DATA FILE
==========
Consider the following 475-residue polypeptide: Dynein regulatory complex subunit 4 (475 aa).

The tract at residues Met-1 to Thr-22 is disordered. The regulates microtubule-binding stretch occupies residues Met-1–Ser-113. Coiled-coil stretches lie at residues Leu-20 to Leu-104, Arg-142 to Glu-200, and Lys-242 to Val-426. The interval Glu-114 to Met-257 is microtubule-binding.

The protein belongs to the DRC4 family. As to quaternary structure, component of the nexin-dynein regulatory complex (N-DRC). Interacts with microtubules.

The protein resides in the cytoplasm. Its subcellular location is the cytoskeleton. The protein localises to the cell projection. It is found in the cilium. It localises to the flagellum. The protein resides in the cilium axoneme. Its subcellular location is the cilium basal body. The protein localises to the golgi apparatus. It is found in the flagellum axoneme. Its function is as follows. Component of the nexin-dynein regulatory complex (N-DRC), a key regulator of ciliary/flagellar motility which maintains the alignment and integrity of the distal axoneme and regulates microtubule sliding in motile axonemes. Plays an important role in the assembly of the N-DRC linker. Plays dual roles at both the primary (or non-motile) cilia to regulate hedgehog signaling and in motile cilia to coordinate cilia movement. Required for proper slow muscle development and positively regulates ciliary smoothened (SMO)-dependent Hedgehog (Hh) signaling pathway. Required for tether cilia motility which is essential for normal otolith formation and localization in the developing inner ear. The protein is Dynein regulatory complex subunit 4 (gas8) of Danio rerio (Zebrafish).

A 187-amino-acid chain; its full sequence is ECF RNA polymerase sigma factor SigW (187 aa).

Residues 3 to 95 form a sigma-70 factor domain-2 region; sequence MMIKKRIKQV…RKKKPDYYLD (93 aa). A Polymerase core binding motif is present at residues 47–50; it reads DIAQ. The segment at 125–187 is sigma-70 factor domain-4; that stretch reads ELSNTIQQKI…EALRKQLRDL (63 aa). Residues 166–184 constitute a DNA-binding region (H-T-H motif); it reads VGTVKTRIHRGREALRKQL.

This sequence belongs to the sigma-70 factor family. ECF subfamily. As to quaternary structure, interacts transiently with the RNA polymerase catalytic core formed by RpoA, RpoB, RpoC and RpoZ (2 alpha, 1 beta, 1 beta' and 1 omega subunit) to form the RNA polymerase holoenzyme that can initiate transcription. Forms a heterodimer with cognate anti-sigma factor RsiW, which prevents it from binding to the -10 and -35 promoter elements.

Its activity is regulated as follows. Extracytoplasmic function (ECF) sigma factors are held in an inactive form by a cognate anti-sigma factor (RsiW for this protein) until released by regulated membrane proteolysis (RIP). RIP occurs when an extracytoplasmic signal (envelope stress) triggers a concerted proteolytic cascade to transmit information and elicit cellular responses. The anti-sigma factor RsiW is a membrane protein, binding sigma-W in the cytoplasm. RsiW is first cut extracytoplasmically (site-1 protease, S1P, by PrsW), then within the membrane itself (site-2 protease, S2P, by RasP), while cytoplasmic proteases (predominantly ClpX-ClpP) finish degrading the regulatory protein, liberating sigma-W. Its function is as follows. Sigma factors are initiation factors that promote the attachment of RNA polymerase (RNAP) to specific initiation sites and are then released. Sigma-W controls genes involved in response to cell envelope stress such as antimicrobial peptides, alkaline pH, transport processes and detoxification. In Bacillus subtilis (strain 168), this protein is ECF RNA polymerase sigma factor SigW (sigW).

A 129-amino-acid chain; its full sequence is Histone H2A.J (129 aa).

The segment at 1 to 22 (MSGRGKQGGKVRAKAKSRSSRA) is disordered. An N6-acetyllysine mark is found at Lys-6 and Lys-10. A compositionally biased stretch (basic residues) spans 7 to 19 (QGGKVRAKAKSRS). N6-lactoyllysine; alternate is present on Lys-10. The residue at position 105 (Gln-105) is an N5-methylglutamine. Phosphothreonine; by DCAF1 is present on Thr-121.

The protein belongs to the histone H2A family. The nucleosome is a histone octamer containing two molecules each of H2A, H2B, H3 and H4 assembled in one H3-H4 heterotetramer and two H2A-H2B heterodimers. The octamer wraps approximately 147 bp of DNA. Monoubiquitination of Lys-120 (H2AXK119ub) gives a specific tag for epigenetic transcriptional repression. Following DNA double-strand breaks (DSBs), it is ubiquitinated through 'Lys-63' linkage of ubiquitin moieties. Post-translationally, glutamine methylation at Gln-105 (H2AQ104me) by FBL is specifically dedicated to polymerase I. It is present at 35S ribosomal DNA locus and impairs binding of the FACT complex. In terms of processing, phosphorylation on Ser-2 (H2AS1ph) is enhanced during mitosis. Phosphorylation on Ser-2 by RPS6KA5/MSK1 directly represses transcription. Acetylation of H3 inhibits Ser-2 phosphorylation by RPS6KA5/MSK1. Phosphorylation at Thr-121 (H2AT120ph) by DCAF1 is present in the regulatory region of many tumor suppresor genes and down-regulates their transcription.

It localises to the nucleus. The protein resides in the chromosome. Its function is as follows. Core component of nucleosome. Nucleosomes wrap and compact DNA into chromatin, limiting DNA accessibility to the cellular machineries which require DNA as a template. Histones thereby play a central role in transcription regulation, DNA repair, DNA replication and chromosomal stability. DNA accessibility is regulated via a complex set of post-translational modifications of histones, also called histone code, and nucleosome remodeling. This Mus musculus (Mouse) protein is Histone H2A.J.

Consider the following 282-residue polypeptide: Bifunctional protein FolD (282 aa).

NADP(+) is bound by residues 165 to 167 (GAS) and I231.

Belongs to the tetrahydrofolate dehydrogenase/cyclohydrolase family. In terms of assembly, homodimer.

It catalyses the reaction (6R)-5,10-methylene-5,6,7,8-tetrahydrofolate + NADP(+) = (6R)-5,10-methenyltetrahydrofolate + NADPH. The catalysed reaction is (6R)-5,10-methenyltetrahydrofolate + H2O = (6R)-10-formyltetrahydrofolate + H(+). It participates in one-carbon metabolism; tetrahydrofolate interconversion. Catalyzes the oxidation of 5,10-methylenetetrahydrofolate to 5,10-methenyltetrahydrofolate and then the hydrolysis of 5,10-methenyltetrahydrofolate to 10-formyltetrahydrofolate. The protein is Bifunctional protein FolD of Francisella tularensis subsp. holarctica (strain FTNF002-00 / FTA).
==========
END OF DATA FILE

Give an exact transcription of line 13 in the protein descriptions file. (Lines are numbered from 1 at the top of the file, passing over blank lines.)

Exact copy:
Consider the following 282-residue polypeptide: Bifunctional protein FolD (282 aa).